By now, I have almost gotten used to getting up real early, getting ready for the day, and spending a good hour or more in the lobby of the Discovery Hotel to upload the blog and pictures. It’s the only place where the wireless connection is solid, if somewhat slow. That task completed, I’d make my way over to the café where others from our group were already having their breakfast. This morning we lingered a bit so that by the time we arrived at De La Salle College, we had missed morning prayer and folks were moving to the gym for the first session there.
The keynote speaker was the Maronite Archbishop of Galilee, Elias Chacour. He was a great hit with everyone. His story, message, and presence were very engaging, sincere, and even holy. The hour went by in a flash. He told of his experience as a child in Palestine when Israel was created in 1948 and his subsequent vocation and involvement with the Palestinian Christians. He identified himself as a Palestinian, as a Christian, and as an Israeli citizen. His appeal and challenge was to work for reconciliation and to resist categorizing either Jews, Christians, Muslims, or Palestinians. He started out saying the he sincerely loved each student in the room, spoke some Arabic to the group from the Middle East, and then launched into a talk from the heart. I really wished this had been videotaped. It would be something that could easily be used in any history or contemporary issues class in the West. (I taped the end portion of his talk on my small camera and will try to edit and upload it to YouTube.) At the end of his talk, the kids spontaneously gave him a standing ovation and they pretty much mobbed him during the tea break that followed.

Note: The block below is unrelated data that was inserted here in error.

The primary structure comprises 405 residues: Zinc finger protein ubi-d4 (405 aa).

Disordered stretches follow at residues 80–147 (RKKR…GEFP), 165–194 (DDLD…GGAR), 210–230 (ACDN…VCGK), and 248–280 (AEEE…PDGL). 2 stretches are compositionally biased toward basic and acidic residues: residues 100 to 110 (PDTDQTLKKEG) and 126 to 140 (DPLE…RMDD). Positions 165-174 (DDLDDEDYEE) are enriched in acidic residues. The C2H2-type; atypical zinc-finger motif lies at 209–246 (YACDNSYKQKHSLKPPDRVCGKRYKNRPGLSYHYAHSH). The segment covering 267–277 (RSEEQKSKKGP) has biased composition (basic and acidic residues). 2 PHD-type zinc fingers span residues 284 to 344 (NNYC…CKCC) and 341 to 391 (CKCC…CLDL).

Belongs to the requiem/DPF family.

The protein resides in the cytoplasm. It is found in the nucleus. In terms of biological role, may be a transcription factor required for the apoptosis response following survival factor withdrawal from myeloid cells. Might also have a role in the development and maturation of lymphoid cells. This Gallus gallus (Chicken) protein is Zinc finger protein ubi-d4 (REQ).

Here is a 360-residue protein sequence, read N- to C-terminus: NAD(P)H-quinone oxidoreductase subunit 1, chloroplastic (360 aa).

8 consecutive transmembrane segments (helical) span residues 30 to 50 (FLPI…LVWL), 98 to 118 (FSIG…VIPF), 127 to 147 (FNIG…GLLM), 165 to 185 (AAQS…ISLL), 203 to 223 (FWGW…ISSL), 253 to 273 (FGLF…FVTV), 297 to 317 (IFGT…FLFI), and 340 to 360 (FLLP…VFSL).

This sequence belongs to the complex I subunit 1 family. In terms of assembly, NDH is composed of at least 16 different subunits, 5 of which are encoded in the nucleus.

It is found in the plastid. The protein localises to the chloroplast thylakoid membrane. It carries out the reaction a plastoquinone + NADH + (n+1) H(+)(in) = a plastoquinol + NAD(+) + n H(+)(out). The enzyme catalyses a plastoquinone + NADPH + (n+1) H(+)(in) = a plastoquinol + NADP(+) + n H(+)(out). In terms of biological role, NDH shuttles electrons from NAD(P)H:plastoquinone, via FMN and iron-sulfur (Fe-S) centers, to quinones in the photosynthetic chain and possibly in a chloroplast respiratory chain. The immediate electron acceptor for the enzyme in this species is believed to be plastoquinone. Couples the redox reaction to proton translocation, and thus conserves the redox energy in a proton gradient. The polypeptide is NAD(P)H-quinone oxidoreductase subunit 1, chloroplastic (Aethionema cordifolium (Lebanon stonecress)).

The next session was similarly engaging and inspirational, but it was from an entirely different part of the experiential spectrum. Jessie Manibusan is a funny, inspirational, and talent liturgical musician and clinician who soon had the group laughing, dancing, singing, and thinking seriously about their Catholic faith. He first makes fun of himself – a good strategy that archbishop Chacour used as well – and then moves into ideas, notions, and questions that keep people intensely focused while moving them from one idea to the next. I’d say that both of them were excellent teachers, on different levels. These two sessions were a good balance to the information-bound sessions from yesterday, and by the end of the morning, folks were in a good place.